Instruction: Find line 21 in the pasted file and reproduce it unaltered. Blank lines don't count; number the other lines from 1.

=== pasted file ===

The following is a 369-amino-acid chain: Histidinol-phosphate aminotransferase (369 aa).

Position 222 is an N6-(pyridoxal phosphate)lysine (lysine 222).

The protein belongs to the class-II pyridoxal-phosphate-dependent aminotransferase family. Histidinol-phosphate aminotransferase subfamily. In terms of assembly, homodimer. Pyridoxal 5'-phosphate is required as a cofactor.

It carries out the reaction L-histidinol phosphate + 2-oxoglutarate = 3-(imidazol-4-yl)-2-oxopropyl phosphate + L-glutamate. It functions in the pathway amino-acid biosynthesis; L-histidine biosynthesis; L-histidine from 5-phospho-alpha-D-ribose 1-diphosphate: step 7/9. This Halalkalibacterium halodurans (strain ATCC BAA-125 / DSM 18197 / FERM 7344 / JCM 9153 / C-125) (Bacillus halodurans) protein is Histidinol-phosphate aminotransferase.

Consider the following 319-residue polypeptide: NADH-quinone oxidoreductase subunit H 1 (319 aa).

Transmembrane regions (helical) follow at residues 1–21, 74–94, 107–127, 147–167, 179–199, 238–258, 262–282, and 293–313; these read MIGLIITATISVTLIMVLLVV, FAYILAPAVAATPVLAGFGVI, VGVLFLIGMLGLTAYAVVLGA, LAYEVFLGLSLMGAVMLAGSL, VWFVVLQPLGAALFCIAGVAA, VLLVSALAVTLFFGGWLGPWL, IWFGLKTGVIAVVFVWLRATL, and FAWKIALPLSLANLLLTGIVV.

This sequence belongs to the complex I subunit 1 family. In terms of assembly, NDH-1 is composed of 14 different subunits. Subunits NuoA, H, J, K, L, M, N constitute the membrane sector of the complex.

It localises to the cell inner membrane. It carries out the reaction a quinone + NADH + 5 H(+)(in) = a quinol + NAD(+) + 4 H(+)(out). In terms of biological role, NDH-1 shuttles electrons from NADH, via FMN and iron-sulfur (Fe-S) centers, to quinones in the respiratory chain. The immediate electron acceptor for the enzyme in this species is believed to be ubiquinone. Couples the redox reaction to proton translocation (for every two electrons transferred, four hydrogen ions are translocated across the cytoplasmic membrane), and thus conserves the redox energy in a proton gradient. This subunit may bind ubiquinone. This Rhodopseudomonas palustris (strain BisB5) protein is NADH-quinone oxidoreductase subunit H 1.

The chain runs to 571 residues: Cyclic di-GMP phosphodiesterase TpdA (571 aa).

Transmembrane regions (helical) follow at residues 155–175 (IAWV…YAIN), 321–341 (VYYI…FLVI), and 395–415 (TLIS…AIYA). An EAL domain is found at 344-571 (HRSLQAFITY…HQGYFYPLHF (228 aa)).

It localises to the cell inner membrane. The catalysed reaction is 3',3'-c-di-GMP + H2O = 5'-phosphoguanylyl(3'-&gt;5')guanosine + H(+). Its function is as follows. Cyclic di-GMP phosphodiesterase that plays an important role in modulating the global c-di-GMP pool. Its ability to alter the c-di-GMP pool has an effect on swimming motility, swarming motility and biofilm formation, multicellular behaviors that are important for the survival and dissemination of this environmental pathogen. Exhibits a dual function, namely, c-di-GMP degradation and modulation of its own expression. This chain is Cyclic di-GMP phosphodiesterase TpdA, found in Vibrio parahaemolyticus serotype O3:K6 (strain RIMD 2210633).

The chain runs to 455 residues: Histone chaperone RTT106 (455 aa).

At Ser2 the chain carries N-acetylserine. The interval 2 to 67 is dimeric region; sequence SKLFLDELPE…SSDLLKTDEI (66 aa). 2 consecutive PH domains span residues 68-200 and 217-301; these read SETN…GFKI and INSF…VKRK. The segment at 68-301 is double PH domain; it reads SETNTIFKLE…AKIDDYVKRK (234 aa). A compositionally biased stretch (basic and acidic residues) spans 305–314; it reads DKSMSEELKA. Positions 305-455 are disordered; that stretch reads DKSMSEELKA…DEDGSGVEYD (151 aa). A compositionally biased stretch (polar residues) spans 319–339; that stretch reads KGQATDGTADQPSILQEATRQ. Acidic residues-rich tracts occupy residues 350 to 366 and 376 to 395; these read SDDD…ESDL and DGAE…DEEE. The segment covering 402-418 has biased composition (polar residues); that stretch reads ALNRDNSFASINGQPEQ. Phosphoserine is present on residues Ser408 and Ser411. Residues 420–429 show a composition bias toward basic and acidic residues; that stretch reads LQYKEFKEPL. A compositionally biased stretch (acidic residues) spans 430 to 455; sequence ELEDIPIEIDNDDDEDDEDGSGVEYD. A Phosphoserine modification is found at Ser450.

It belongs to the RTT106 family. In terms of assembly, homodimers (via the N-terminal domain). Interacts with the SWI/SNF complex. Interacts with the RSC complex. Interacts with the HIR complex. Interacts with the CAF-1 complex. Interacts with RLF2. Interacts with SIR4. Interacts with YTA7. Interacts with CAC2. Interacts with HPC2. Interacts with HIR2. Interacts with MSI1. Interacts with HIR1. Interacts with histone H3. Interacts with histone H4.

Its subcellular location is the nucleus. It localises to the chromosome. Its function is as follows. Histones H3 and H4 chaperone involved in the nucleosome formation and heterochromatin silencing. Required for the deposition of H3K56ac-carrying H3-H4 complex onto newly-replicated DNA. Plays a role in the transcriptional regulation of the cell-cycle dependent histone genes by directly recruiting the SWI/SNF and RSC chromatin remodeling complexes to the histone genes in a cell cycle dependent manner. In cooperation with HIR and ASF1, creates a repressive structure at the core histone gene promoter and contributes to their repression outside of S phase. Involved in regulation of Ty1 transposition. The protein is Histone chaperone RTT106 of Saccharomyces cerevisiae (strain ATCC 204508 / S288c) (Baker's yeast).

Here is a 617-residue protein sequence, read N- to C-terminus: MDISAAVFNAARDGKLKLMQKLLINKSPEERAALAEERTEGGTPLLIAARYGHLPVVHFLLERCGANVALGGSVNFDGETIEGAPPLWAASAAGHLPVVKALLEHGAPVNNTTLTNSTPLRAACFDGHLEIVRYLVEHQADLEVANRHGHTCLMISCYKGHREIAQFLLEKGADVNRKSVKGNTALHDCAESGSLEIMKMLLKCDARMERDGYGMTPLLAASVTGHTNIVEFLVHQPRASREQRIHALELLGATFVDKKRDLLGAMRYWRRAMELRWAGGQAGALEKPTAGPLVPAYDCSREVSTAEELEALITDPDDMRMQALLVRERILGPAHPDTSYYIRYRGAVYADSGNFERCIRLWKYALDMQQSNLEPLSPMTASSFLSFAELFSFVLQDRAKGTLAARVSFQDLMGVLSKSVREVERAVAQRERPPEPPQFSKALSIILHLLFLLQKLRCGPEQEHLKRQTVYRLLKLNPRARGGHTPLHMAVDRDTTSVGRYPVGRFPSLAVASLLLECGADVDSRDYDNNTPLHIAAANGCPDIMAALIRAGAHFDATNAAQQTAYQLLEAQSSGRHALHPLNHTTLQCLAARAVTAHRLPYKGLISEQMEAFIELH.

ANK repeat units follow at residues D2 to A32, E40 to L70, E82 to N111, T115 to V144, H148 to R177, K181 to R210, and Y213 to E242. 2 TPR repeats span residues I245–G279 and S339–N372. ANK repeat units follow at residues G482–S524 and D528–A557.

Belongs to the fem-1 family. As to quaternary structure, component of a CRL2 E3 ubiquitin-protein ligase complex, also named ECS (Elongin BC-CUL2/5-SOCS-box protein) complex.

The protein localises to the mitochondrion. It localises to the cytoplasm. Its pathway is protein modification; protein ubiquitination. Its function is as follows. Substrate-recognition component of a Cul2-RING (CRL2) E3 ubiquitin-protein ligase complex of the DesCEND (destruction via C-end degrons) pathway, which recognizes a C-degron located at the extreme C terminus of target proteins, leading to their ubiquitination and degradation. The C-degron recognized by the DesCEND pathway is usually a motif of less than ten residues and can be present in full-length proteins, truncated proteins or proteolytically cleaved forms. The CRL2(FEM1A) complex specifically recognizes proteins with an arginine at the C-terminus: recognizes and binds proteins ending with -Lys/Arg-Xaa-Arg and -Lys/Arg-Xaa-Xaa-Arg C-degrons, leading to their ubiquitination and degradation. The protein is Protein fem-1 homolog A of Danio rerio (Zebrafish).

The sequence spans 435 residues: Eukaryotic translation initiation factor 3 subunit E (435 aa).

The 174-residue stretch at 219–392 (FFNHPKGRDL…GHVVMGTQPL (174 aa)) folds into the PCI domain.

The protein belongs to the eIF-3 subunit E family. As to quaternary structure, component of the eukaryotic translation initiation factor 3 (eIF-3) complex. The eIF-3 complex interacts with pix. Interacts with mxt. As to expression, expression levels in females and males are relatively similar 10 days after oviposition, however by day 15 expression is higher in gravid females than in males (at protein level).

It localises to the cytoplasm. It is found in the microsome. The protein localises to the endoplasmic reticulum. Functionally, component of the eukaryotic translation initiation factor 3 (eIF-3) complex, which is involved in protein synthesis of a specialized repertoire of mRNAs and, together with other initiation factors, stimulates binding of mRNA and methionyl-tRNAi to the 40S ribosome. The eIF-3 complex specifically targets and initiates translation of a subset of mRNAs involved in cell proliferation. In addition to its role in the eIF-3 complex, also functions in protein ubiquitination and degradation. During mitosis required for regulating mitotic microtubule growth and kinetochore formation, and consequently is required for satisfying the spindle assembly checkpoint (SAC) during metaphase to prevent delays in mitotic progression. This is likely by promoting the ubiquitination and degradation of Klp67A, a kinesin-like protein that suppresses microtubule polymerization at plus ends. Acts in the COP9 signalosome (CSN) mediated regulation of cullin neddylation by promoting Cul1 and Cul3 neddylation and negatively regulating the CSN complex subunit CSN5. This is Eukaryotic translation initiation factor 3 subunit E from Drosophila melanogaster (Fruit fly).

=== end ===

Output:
The 174-residue stretch at 219–392 (FFNHPKGRDL…GHVVMGTQPL (174 aa)) folds into the PCI domain.